Regarding the supply of gold to the market, Q1 2012 saw growth in mine production, coming in at 673.8 tonnes. Many forecasters see continuing growth in mine production, which is one reason why mines such as Pershing Gold have made the news recently.
In addition to the data supported by Q1 2012 results, there are two key considerations that could impact gold demand in the near future.
First, it would be pretty naïve to think that the net impact of the ballooning government debt, deficit spending, and money printing won't result in inflationary consequences, which subsequently compel investors to gold.
The second consideration boils down to simple economics. The global money supply won't get smaller; instead, it will simply be reallocated. If just a fraction of available cash is invested in gold, the market - bolstered by the impact on the price of gold - could skyrocket. S&P 500 corporations make a solid case: Historically, S&P 500 companies invest heavily in cash and short term investments along with M1 money stocks in sharp contrast to the low level of investment these companies typically make in gold and silver ETS, coins and equities.
That's only taking S&P 500 corporations into consideration. Private equity funds, hedge funds, mutual funds, insurance companies and many other sources can all potentially funnel a portion of available cash into gold, which could easily result in a future gold mania.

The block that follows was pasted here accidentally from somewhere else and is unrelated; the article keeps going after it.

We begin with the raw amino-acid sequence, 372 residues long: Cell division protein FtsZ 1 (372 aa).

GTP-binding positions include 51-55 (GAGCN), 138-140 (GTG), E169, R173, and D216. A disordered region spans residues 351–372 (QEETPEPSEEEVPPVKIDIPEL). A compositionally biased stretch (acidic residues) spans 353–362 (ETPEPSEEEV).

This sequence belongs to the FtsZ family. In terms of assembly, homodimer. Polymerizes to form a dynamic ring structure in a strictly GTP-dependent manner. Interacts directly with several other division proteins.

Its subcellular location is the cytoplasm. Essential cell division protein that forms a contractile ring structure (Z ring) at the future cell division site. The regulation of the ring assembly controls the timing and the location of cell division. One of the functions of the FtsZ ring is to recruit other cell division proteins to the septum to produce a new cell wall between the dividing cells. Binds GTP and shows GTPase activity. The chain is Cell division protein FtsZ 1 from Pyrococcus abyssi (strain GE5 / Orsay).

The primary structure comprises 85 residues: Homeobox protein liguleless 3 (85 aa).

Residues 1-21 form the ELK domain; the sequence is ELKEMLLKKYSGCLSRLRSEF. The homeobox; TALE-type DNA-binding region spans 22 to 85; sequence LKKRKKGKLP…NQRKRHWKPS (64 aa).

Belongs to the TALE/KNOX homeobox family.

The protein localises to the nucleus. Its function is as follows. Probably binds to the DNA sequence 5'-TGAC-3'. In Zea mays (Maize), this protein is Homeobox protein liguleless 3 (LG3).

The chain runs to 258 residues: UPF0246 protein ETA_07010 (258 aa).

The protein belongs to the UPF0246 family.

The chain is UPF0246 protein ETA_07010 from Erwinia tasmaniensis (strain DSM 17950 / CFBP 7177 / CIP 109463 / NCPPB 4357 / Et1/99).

All in all, the numbers indicate that investing in gold simply makes sense. If you're new to gold investment, here's how to start:
- Buy shares in a gold mining company which has demonstrated annual profit growth along with a potential for more growth in the future.
- Open up a gold investment account which will enable you to buy and sell gold that's held in the account, benefiting from its price appreciation.
- Purchase pure gold coins, which you'll be able to sell when the profit margin is strong.
- Purchase pure gold bars, which is a common practice among savvy individual investors - not to mention various governments.
Do you have any other gold investment tips you'd like to share?